The other great trend in West Coast food and drink over recent decades can be seen in the sheer variety of our food tastes, as travel and immigration continue to add new flavors to our collective food vocabulary. Here on the western edge of North America, the way people cook and eat today represents a mingling of food traditions from around the world, with especially strong influences from Mediterranean, Asian, Latin American, and regional American cuisines. New arrivals not only assimilate North American traditions, but also those of their immigrant neighbors, and we are all the richer as we grow up increasingly familiar with each other’s food. Shopping for ingredients to recreate the flavors we encounter in restaurants and homes, we find not only more imported items, but more being grown and produced here, from lemongrass and Asian pears grown in Washington to balsamic vinegar and Thai-style sriracha sauce made in California.

Whether you call this blending of flavors and traditions “eclectic,” “New American,” “fusion,” “Pacific Rim cuisine,” or give it some other label, I think it’s no coincidence that a lot of our favorite foods go very well with beer. In a sense, modern West Coast cooking and modern West Coast beer have grown up together, like the local food and drink in much of the Old World. It’s a relationship summed up in the title of this introduction, which might just as well be the title of the book. * 

While the focus of this book is on local brews, I am not suggesting that we should stop drinking imported  beers. Staying familiar with the world’s classic beer styles gives us all-important benchmarks as our homegrown styles continue to evolve. Those who make and enjoy wine, cheese, and other artisan foods would be fools to turn their backs on the best that the Old World has to offer, and the same goes for beer.

Throughout this book I refer to various styles of beer and specific examples of beers I like and consider typical of those styles. However, I do not consider myself a beer expert, just an aficionado. You may well disagree with my classification of XYZ Ale as a brown ale rather than a porter, let alone whether it represents a particularly good example of either. If you prefer another, by all means enjoy it.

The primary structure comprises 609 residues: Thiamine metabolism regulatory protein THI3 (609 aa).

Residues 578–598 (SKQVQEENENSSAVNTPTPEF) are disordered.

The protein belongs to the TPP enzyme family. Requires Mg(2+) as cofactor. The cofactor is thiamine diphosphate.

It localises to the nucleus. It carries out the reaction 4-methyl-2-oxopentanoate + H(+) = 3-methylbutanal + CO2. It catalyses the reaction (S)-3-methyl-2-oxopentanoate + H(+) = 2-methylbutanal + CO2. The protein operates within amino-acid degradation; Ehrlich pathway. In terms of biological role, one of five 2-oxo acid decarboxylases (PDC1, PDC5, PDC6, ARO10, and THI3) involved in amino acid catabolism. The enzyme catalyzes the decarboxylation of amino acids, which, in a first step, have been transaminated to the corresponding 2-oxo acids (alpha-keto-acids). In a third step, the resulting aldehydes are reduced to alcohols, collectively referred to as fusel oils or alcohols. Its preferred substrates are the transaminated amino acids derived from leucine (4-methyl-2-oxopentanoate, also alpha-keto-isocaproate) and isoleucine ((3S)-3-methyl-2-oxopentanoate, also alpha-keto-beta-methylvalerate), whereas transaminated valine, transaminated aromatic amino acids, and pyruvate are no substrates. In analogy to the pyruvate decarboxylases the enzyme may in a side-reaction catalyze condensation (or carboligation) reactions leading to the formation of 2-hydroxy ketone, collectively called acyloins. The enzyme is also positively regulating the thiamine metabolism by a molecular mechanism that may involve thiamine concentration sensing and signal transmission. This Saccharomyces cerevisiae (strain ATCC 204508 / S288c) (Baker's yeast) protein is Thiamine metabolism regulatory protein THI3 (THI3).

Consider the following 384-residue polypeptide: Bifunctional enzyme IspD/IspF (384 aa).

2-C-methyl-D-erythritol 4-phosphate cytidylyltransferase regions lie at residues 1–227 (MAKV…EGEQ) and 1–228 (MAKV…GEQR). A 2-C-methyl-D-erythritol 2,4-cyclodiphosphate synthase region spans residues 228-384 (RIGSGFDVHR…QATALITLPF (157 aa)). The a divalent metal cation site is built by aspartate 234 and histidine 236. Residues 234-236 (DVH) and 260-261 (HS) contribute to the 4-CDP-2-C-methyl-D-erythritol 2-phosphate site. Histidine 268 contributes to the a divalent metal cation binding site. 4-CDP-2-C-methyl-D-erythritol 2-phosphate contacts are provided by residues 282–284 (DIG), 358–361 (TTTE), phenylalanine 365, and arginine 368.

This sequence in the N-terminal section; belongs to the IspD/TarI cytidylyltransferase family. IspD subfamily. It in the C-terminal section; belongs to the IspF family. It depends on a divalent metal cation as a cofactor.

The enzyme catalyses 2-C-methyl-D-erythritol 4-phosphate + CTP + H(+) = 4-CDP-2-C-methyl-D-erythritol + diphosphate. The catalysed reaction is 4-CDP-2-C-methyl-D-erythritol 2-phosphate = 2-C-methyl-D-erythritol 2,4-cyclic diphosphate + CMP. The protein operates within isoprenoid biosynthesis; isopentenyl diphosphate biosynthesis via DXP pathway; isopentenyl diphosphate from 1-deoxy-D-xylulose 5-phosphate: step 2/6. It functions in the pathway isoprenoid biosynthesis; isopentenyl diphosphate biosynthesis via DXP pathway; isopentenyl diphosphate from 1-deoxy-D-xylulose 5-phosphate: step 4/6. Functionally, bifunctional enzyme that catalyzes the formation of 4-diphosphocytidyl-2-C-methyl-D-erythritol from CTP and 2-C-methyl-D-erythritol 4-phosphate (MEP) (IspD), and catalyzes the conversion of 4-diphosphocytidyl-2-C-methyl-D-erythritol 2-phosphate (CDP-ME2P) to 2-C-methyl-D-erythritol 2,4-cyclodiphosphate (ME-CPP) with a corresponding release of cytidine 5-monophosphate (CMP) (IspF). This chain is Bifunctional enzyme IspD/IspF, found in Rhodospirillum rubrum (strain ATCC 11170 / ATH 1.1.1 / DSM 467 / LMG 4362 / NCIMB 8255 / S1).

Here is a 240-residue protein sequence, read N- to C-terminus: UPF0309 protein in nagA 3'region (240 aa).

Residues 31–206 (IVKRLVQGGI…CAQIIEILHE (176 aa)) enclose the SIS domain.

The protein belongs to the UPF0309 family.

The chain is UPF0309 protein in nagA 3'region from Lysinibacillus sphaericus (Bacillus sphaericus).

I probably shouldn’t worry; most beer drinkers are far too sensible to let anyone else tell them what to drink. Instead, I hope this book will encourage you to explore some new cuisines and consider some new ideas on pairing foods and beers. I also hope that you will find some favorite new recipes for dishes to enjoy with your favorite beers. If that happens, I will consider the book a success.

— Jay Harlow

* Author's note: I am well aware (as I assume are many readers) of the brilliant phrase of French environmentalist René Dubos, who in 1972 advised us to “think globally, act locally” on environmental issues. I believe this advice is as important today as it was 30 years ago, and I certainly do not mean to trivialize it by adapting his construction to a quite different context. If anyone is offended, I apologize.

Also from The Microbrew Lover's Cookbook

Brewing in the West

The Brewing Process

• Beer at the Table

• From the Beer Belt (includes recipes)

• Pizza and Beyond (recipes)

• From the Spice Bazaar (recipes)

• Malt and Hops, Meet Ginger and Soy (recipes)

• From the Home of the Chile Pepper (recipes)

• Beer in the Melting Pot (recipes)

Go back to The Microbrew Lover's Cookbook index page.

The Microbrew Lover’s Cookbook 

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From The Microbrew Lover’s Cookbook, Copyright © 2002 by Jay Harlow. Used by arrangement with Jay Harlow.

The Microbrew Lover's Cookbook: Eat globally, drink locally
Times have changed for North American beer drinkers who now have many more options: mass-market lagers, imports or regional brews.